are an holistic "system" more than a precise combination of disparate
elements, you'll need to experiment with only one element each time.

It sounds very likely that some experimentation with wicking will
solve the present dilemma with the formulations you have concocted.
But beware any changes in those formulas. Even small alternations can
have quite an influence.

The best (admitedly subjective) advice online is offered by a
(nameless) Guide to Candle and Soap Making, an article on
the Candle As A System. I've quoted an excerpt below, and highly
recommend the full article. Turn on your pop-up blocker. :)

"There is no candle fairy who can wave her wand and make your candles
come out good. There are no magic formulas. There is a virtually
unlimited number of ways in which candle materials may be combined,
and many will produce a good candle with a bit of experimentation."


"Working With The System: When dealing with candles never lose sight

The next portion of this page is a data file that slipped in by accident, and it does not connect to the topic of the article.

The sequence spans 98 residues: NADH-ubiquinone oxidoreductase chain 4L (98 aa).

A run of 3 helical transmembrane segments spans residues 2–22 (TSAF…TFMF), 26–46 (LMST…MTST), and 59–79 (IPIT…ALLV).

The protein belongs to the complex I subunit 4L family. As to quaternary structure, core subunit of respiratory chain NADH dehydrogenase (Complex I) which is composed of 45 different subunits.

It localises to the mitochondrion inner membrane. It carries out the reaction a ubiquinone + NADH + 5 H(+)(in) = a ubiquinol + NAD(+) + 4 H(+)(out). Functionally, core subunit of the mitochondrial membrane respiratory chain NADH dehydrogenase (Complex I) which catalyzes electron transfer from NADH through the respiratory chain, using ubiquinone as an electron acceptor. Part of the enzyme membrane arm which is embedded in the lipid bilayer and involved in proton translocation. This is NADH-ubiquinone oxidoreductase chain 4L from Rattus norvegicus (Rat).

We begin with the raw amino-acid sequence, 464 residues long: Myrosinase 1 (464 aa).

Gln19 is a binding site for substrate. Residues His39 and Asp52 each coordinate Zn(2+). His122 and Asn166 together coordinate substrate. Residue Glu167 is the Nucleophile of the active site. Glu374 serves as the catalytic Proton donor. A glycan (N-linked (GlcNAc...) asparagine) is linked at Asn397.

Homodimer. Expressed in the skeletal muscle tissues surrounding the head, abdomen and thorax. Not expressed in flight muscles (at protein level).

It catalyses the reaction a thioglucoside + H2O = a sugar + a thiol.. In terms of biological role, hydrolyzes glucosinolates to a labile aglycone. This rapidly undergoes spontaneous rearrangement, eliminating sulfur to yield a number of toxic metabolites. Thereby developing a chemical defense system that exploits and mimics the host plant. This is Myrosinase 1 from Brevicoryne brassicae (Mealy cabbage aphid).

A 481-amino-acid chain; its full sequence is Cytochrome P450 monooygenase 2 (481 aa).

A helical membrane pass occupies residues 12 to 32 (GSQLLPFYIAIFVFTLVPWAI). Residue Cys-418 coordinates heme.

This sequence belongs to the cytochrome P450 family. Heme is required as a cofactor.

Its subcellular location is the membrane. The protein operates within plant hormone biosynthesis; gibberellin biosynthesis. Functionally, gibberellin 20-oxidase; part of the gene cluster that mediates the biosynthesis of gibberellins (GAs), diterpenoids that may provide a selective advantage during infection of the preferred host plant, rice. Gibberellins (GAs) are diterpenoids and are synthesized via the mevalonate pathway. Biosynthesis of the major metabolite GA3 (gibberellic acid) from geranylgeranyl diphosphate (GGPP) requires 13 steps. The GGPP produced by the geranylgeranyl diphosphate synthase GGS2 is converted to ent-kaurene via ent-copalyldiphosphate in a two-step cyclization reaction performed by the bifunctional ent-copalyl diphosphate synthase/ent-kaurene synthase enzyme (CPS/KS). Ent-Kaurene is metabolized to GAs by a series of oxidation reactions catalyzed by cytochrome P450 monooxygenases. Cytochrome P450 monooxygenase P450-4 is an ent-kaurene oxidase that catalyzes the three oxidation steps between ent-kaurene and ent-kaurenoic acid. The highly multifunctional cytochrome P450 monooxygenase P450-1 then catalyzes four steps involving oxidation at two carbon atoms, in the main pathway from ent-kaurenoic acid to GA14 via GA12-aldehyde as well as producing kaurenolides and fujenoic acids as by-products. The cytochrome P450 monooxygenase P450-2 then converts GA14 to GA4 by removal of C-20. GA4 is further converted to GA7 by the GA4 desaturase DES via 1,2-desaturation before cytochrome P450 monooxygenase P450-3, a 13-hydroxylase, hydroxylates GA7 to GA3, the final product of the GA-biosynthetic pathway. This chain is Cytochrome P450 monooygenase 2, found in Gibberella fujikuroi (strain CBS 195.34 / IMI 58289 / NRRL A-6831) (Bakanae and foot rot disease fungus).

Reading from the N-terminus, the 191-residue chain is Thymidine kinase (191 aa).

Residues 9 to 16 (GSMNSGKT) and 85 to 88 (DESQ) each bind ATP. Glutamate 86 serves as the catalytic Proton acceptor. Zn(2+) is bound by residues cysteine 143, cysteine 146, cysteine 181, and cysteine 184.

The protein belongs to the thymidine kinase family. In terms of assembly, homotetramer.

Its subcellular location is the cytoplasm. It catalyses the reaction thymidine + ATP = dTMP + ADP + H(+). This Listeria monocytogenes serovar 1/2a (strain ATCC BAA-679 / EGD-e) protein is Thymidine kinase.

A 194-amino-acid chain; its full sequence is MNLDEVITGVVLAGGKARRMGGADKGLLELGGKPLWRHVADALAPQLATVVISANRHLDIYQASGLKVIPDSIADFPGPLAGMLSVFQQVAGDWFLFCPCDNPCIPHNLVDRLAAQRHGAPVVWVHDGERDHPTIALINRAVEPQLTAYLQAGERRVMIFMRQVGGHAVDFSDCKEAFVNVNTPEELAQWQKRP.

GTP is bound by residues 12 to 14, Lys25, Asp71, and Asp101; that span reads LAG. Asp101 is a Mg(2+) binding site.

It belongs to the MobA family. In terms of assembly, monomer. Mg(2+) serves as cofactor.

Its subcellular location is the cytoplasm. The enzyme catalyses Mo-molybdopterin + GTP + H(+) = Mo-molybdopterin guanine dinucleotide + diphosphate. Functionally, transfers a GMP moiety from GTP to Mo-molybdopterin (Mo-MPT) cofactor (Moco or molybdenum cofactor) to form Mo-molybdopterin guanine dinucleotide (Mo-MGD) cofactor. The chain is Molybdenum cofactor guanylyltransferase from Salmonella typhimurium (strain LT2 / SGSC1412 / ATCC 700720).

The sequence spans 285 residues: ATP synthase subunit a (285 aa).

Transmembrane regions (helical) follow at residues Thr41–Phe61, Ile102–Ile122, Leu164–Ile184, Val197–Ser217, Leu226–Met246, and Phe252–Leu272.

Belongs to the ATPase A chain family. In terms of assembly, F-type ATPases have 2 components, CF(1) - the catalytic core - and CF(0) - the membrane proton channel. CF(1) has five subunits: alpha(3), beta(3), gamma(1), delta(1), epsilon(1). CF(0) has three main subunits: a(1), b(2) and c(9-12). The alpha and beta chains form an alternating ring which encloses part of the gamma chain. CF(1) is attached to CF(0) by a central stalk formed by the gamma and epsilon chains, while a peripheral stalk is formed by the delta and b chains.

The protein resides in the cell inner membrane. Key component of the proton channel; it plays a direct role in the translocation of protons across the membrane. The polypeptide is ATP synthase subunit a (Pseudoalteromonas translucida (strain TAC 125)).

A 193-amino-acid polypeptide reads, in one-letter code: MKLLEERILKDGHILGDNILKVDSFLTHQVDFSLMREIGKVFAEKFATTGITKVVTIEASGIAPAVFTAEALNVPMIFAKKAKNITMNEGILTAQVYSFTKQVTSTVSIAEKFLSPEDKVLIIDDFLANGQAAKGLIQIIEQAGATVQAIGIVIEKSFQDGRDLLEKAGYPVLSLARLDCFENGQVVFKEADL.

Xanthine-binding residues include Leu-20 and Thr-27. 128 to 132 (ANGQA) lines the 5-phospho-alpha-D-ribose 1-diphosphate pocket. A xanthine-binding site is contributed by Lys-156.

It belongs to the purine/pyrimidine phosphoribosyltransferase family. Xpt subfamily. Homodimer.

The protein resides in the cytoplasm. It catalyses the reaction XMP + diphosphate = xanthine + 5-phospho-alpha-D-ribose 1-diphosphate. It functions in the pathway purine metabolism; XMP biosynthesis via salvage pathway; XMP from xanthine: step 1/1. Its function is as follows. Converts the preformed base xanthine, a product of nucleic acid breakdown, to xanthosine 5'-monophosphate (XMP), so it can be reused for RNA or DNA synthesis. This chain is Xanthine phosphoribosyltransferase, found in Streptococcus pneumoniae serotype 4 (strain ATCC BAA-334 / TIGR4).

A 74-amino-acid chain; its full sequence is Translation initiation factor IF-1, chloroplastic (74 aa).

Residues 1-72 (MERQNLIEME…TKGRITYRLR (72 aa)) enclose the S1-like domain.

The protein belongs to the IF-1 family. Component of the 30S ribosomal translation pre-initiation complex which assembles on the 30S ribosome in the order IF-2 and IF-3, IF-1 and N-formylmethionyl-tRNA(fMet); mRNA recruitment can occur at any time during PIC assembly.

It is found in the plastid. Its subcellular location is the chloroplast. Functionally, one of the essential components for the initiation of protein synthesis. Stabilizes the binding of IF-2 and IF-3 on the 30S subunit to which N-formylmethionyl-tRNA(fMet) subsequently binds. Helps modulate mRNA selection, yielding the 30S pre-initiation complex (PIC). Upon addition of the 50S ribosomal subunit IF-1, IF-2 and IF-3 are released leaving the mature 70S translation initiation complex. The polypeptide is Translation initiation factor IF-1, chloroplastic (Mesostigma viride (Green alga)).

of the fact that every ingredient affects every other ingredient.
Using more or less of a hardener will almost certainly necessitate a
wick change. Using more, less, or a different scent may also affect
burning and may require a change of wick. Increasing the amount of
scent, may require the use of Vybar to prevent oil mottling. Changing
suppliers of any ingredients will often require adjusting the wick
size or formula. Any change to the base formula should be tested.
Usually any adjustments needed for proper burning can be made by
adjusting wick size."

The Candle System

Also see:

Troubleshooting: What To Do About Dripping Candles

Wick Selection

Wax Melt Point

Wax Pouring Temperature: An Explanation

Pillar/Molded Candle Basics (A Checklist)